As the granddaughter of Kickapoo, Commanche and Macehual peoples who migrated throughout the present-day United States and Mexico, Patrisia Gonzales specializes in Indigenous ways of knowing and Indigenous medicine. She obtained her Ph.D. in Mass Communications from the Department of Life Sciences Communication at the University of Wisconsin - Madison. Her works have been cited in various anthologies and scholarly endeavors. She has received various human rights awards for the national Column of the Americas, and for her book The Mud People (Chusma 2003). She was a Distinguished Community Scholar at UCLA's César E. Chávez Department of Chicana and Chicano Studies and Regent’s Scholar at the University of California, San Diego. As a Kellogg Fellow (1997-1999), she explored community healing and helped to establish a promotora project on traditional medicine in New Mexico. She is a promotora of Mexican Indigenous Medicine, an herbalist and an apprenticing Traditional Birth Attendant. As a “promotora-investigadora” or community health promoter-researcher, her courses and research combine applied Indigenous medicinal knowledge with explorations into under-girding philosophies and world views. Her scholarship examines Indigeneity from a hemispheric perspective; Indigenous communication practices; Mesoamerican symbols and codices as medicinal texts; and Indigenous medicine as parallel system(s) of knowledge that challenge and expand the paradigms of Western Science. She collaborates with the Indigenous Birthworkers Network and the Indigenous Wellness Research Institute at the University of Washington. She is a faculty fellow at the Native American Research and Training Center. Her book on Indigenous medicine will be published by the University of Arizona Press in 2012.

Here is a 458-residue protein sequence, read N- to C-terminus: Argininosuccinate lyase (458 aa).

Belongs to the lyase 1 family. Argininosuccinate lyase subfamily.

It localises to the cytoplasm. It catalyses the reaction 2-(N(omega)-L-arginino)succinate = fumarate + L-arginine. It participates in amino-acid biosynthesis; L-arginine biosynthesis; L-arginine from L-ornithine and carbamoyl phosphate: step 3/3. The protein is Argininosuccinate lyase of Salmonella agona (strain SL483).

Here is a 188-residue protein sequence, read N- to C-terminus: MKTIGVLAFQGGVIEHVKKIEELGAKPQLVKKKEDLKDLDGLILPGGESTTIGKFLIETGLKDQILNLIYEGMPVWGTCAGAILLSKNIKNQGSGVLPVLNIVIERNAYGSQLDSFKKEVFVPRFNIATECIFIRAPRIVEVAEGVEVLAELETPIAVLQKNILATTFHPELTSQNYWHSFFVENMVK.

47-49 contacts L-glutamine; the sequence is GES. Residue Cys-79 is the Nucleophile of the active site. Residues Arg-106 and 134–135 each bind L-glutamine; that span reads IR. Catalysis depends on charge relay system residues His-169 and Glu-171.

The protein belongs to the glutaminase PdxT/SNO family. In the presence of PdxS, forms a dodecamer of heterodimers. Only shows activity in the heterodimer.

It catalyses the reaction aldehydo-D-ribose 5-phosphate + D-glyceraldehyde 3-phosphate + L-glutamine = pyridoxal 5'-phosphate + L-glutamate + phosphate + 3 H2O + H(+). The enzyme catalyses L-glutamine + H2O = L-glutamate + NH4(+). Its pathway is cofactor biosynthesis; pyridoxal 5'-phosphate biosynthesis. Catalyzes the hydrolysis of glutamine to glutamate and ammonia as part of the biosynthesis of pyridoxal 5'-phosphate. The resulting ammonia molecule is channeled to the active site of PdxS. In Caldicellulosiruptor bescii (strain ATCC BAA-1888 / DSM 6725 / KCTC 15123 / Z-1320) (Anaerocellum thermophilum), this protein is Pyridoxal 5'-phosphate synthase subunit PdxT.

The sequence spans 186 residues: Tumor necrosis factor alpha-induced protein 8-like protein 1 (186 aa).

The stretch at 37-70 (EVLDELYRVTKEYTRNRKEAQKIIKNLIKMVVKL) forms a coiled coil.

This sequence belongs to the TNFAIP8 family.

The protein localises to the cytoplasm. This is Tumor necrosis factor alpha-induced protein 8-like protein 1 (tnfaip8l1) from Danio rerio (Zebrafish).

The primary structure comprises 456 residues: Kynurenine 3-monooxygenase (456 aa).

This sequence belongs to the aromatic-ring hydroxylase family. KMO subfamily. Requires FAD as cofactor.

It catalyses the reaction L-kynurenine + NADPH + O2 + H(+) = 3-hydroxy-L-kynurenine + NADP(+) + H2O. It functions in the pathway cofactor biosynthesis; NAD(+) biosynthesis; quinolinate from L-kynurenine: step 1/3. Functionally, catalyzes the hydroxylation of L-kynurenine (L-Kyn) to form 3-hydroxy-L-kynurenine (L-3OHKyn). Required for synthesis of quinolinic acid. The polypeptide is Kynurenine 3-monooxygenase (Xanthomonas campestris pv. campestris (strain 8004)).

Below is the link to the student-created MAS 435 website on Mexican Indigenous/Traditional Medicine: